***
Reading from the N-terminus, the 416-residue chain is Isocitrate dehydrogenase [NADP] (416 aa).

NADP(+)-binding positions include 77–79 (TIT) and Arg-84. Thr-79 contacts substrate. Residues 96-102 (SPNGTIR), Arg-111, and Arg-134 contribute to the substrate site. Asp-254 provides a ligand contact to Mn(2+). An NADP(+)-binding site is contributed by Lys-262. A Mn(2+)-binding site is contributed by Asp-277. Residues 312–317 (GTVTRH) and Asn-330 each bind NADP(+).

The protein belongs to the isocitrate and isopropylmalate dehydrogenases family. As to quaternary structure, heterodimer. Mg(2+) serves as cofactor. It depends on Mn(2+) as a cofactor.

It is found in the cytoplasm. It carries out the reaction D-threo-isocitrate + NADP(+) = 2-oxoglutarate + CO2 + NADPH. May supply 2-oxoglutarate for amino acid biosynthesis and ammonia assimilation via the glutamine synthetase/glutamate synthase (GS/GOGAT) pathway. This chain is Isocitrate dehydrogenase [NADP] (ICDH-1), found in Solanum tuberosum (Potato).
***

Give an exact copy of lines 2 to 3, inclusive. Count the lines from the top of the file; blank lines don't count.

NADP(+)-binding positions include 77–79 (TIT) and Arg-84. Thr-79 contacts substrate. Residues 96-102 (SPNGTIR), Arg-111, and Arg-134 contribute to the substrate site. Asp-254 provides a ligand contact to Mn(2+). An NADP(+)-binding site is contributed by Lys-262. A Mn(2+)-binding site is contributed by Asp-277. Residues 312–317 (GTVTRH) and Asn-330 each bind NADP(+).

The protein belongs to the isocitrate and isopropylmalate dehydrogenases family. As to quaternary structure, heterodimer. Mg(2+) serves as cofactor. It depends on Mn(2+) as a cofactor.